Teachers, Not Technicians: Rethinking Technical Expectations for Teachers
by Judith Haymore Sandholtz & Brian Reilly — 2004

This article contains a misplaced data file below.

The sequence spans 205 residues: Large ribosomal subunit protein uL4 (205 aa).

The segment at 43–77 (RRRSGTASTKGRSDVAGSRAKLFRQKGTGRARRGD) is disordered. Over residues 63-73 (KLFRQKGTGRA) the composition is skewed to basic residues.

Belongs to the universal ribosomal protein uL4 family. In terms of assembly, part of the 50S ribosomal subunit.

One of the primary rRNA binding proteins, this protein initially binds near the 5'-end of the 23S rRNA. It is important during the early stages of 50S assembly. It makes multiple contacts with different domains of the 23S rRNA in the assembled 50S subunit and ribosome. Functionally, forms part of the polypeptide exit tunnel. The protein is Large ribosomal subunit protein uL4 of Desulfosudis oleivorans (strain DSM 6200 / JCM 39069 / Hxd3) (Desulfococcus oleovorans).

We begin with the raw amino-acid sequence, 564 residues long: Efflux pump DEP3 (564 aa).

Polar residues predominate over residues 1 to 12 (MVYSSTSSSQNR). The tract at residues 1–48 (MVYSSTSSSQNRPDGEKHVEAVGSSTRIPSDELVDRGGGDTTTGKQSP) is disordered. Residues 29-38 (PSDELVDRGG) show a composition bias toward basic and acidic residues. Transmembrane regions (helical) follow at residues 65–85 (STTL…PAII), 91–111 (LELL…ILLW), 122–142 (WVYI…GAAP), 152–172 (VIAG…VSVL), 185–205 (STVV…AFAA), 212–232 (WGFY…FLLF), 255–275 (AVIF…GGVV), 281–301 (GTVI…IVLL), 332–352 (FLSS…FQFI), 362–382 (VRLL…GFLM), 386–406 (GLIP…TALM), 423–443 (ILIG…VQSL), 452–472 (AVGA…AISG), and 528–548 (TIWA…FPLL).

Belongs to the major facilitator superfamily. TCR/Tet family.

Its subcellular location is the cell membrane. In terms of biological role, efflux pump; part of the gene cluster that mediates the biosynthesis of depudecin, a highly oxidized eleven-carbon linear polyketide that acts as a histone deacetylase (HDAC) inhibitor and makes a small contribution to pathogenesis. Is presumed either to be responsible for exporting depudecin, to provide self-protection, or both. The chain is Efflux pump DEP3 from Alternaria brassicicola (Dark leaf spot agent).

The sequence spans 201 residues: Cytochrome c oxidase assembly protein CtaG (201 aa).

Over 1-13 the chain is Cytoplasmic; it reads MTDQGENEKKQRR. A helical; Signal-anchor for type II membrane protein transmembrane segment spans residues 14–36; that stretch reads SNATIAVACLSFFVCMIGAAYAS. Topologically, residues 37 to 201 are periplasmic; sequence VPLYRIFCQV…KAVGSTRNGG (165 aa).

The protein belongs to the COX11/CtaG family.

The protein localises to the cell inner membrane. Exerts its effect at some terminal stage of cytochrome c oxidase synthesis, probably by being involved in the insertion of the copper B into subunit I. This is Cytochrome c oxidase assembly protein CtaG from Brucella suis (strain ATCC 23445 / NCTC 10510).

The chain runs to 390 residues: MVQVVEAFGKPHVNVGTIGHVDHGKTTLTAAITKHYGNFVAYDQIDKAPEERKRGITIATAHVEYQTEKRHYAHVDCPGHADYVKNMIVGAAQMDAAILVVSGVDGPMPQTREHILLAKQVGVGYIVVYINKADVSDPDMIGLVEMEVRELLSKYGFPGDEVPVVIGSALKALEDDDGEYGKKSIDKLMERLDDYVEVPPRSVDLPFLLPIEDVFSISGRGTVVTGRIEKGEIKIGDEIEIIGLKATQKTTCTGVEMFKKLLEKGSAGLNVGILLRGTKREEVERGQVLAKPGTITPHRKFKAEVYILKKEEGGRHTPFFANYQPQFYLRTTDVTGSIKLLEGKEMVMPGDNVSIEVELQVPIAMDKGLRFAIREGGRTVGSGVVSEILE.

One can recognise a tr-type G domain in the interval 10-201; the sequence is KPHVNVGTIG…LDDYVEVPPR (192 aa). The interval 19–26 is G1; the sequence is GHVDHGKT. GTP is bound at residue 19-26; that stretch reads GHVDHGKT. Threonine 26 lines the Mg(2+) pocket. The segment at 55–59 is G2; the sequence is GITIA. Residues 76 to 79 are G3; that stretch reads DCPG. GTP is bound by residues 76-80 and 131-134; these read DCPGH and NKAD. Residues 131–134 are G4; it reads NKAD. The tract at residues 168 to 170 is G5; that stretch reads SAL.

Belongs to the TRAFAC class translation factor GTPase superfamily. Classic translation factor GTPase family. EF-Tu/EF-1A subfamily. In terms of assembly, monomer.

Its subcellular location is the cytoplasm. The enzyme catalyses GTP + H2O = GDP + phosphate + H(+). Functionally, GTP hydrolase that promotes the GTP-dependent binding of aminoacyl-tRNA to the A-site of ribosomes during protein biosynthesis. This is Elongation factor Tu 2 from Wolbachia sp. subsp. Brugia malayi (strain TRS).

Despite many efforts at the national, state, and local levels to promote the use of computers in K-12 classrooms, over the past 20 years, the impact of the computer on teaching and learning has been minimal. In this article, we examine how one school district has advanced the use of computers in the classroom by focusing first on curriculum rather than on technology. While national and state technology standards for teachers, as well as educational technology textbooks, tend to start with computer hardware and how to troubleshoot it, teachers in the district described here spend very little time on hardware or troubleshooting. Instead, as a result of district choices with regard to technology, support, and training, teachers are able to bypass the hardware and troubleshooting and move quickly to more productive and inventive uses of technology in the classroom. Our research offers a paradox for furthering the use of computers in classroomsif we take away expectations for technical skills and allow teachers to focus on developing curriculum, evaluating learning materials, and thinking about how to provide better learning opportunities for their students, teachers are likely to use technology more effectively and creatively in their teaching.
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